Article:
Retirement for Indian women – a pipe dream?

chained to kitchenEarly yesterday morning one of our customers called me to order a few things. She is in her early 80’s and her husband is in his mid-80’s and suffering from Alzheimer’s. As usual, she used this opportunity to share with me some of the problems she had been facing recently. Apparently the house keeping maid was down with the ‘flu and things were a mess around the house. “I am not able to look after him, cook and clean the house like I used to when I was younger”, she lamented.

That’s when it struck me. While her husband had retired over 20 years ago, this lady still had a full time job (more like 2-3 full time jobs actually) with no retirement in sight. At 80, she was still cooking all the meals, looking after the house, managing all the house help and the nursing assistants apart from looking after her husband!

Then I thought of many of our other customers (and all the women in my life and family) and I realized this was the case for most women in India. The truth is there is no retirement for women in India.

For a woman to be truly retired, she must get her freedom from the kitchen.

And that is where retirement communities score huge points. I can stick my neck out and say that a home in a nice retirement community is the only hope for a woman to truly achieve retirement.

Later in the day, I called my customer back and spoke to her at length about the concept of retirement communities, about how they provide safety and companionship, how they can help her escape the clutches of day-long, nay, life-long drudgery and how she would not have to worry about house keeping, truant house help and cooking, about the medical and emergency facilities that are provided, the security that they will have inside a gated community and how for the first time in her adult life, she will have an opportunity to lead a carefree life.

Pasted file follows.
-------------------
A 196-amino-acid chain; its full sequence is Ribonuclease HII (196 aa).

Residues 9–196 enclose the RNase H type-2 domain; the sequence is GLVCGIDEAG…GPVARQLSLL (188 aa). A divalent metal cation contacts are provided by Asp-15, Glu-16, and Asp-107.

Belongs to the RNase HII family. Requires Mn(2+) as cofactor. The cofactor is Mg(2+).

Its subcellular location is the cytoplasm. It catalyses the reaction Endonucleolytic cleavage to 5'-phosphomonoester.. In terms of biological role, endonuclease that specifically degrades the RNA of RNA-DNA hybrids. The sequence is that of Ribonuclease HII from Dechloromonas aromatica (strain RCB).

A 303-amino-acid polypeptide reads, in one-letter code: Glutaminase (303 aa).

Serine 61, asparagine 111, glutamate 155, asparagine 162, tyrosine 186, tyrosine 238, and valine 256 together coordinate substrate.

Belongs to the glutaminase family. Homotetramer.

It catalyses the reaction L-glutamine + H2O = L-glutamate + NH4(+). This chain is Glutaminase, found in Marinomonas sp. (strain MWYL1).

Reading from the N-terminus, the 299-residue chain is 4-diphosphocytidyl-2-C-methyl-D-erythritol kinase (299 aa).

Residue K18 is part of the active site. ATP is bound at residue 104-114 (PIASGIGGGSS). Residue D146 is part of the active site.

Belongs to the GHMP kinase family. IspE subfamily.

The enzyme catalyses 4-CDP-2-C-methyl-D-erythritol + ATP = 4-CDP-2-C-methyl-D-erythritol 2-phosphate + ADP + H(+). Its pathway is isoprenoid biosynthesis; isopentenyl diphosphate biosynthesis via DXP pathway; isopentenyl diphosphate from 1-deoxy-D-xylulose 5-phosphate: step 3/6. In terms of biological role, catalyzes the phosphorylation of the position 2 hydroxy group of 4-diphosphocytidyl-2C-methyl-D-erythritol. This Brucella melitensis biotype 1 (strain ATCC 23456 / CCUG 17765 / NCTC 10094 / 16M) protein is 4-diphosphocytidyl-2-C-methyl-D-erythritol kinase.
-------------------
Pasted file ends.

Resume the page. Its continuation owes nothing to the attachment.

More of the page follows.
She heard me patiently but did not seem convinced. She had a million worries… “How can I uproot my husband from a house he lovingly built and lived in for 50 years?”, she asked. I did not have the heart to tell her he does not remember anything. “All our friends are here, how can we leave them and move so far away?”. I wanted to ask her how often her friends visited, but the words would have sounded too harsh, so I just bit my tongue and kept quiet. Finally, she asked “What will others think if we move into an old age home?”.

I asked her to think through and gently put the phone down. I know my work is cut out. It is going to take a long time for us to convince people about the benefits of moving into retirement communities, but I am steadfast in my belief that that is the only safe and sensible alternative for the tens of thousands of old people suffering without adequate support from friends and family.

Hopefully, the retirement communities deliver on their promise!

 

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